Attention, Baseball Writers of America: Are you tired of steroid-using players breaking records? Are you tired of having to consider cheaters for the Hall of Fame because they are putting up numbers too astronomical to ignore?
If so, I have a solution for you. Put the following five players in the Hall before anyone linked to steroids; this will send a message, loud and clear, to those druggies.
I'm not saying we shouldn't keep bad guys out; just get these good guys in first. It's time to tell the players that baseball belongs to all of us, and not all of us want it sullied with performance-enhancers.
If Pedro Martinez never throws another pitch in the big leagues, he still is a Hall of Famer. As more and more players are being revealed as cheats, Pedro's career looks more and more impressive.
Batters got bigger, stronger, and faster, and they still couldn't hit the stuff the 5'11", 170-pound pitcher was throwing.
Taking into consideration the inflated offensive numbers of this generation, Pedro's 1999 and 2000 seasons in Boston may the best two-year stretch by any pitcher, ever.
Maybe Martinez (and not Bonds) will go down as the most dominant player of the Steroid Era. And best of all, he was clean. If I'm a writer, I definitely make the cheaters wait until this guy gets in.
What do you do when you have players on steroids hitting so many homers that the once-sacred plateau of 500 is becoming less impressive? You put in someone who came up seven homers shy of 500.
Reward a guy who could have turned to steroids in order to prolong his career and reach 500, but didn't and ended up short.
Take that Barry Bonds. By the way, McGriff has more career runs scored and RBI than Mark McGwire.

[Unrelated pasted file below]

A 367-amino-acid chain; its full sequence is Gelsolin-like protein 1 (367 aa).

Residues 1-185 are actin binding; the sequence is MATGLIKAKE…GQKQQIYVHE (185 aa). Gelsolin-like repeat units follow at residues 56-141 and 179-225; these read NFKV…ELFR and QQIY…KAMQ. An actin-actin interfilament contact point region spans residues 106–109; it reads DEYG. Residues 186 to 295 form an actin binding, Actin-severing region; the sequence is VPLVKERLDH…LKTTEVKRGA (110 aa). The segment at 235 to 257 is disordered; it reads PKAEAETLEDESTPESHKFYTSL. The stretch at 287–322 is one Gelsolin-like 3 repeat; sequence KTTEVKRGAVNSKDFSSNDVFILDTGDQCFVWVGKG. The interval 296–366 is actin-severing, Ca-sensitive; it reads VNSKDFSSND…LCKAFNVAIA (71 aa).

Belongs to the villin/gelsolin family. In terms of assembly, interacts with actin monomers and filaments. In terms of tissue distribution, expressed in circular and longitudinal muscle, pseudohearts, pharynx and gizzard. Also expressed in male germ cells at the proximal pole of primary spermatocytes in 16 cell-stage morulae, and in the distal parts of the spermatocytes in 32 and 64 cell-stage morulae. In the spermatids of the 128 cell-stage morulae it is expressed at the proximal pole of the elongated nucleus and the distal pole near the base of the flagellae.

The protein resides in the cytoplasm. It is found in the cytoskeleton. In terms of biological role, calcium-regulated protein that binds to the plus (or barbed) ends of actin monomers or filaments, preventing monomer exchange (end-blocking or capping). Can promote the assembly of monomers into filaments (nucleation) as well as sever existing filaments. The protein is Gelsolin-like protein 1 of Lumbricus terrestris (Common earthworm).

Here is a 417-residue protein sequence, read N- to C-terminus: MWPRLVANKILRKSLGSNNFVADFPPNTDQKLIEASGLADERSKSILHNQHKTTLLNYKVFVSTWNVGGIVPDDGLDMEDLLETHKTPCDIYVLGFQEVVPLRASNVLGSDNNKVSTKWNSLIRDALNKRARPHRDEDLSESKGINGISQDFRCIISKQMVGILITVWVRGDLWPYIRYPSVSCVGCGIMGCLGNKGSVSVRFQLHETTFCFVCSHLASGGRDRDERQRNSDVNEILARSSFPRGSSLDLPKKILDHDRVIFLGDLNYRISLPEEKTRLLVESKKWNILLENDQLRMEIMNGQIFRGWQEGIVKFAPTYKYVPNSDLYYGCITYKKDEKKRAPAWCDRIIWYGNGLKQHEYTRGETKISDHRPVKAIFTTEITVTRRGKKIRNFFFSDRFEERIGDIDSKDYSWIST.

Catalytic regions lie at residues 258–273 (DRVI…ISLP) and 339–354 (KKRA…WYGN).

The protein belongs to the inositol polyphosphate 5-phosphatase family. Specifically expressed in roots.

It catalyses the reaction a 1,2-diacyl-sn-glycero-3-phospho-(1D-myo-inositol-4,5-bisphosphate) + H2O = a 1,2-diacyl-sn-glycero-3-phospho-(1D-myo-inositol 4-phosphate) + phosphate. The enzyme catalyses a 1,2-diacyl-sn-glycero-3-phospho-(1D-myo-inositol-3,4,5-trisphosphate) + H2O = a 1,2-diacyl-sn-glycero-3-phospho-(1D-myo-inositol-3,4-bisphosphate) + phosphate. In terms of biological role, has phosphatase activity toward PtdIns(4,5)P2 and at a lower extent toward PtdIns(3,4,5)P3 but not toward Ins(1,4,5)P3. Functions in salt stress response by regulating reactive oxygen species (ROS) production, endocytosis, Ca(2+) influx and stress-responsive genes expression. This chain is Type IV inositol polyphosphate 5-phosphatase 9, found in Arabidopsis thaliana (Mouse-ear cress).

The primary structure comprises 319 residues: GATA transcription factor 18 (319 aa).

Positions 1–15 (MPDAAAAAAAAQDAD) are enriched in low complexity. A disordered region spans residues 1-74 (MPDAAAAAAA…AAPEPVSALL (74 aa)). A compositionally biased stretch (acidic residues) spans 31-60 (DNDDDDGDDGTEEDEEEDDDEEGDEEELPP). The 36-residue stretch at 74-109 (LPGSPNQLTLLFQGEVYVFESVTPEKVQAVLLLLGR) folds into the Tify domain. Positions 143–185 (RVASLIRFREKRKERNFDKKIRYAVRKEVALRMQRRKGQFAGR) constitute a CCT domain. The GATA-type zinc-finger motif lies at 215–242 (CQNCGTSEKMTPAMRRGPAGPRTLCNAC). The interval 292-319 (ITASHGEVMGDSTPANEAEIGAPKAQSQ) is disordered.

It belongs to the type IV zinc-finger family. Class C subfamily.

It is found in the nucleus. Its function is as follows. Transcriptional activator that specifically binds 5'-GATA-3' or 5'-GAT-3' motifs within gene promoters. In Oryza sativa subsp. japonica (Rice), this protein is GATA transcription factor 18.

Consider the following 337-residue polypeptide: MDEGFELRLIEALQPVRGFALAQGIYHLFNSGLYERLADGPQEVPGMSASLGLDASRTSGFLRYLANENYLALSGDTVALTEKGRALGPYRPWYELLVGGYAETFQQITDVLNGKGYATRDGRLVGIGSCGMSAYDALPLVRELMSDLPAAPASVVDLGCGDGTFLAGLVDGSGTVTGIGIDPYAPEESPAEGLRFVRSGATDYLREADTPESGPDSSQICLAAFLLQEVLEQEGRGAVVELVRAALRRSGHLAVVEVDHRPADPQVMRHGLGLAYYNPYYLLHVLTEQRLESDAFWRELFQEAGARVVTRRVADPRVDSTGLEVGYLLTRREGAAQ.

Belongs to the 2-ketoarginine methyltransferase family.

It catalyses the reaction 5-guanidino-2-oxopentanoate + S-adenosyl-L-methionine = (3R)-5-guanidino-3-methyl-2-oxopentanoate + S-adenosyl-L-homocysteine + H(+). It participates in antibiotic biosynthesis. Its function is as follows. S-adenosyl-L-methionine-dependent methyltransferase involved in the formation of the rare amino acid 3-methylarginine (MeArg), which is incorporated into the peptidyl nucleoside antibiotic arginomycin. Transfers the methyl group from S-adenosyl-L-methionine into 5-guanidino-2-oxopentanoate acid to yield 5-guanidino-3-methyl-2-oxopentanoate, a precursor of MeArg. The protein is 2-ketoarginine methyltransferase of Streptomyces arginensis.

To say the least, he's had a really good career. Over 200 career wins; 3,000 strikeouts; a .597 winning percentage; and six All-Star selections. But it's the postseason where he shines.
His 10-2 Playoff career record with a 2.23 ERA impresses mightily. He's also been to four World Series with three different teams (those being the 1993 Phillies, 2001 Diamondbacks, and 2004 and 2007 Red Sox). He won it all three times.
Now here's the best part: He's been the most outspoken player against steroids and the players that have taken them. Come to think of it, he should get in just so we can see how long his induction speech will be.
There has been one "Golden Rule" in baseball for almost 100 years. If you are involved in the game of baseball, you absolutely can not bet on it.
Yes, Rose broke the Golden Rule, a rule that is posted in every clubhouse of every stadium in the nation.
But it's time for Bud Selig to change the Golden Rule from "no betting" to "no using steroids". All he's got to do is wait until the year that Barry Bonds becomes eligible for the Hall of Fame to reinstate Rose.
Then, when it's time for the writers to vote, they will almost unanimously vote Pete in.
It will be "the Hit King" vs. "the Homer King", and the winner will be baseball.
We all know Jose Canseco is a jerk. We all know he probably got many of these players started on steroids. He was hated by nearly everybody in baseball, so he was blacklisted in an effort to keep him from reaching 500 home runs, totally killing his chances of getting into Cooperstown.
Canseco struck back with his book, "Juiced", and gave up everything he knew about steroids in baseball. He named names, but so far, he's proven he's not a liar. He is almost completely responsible for cleaning up baseball, even if his intentions were less-than-noble.
What a kick in the teeth it would be to the players of the Steroid Era that he got into Cooperstown, after all.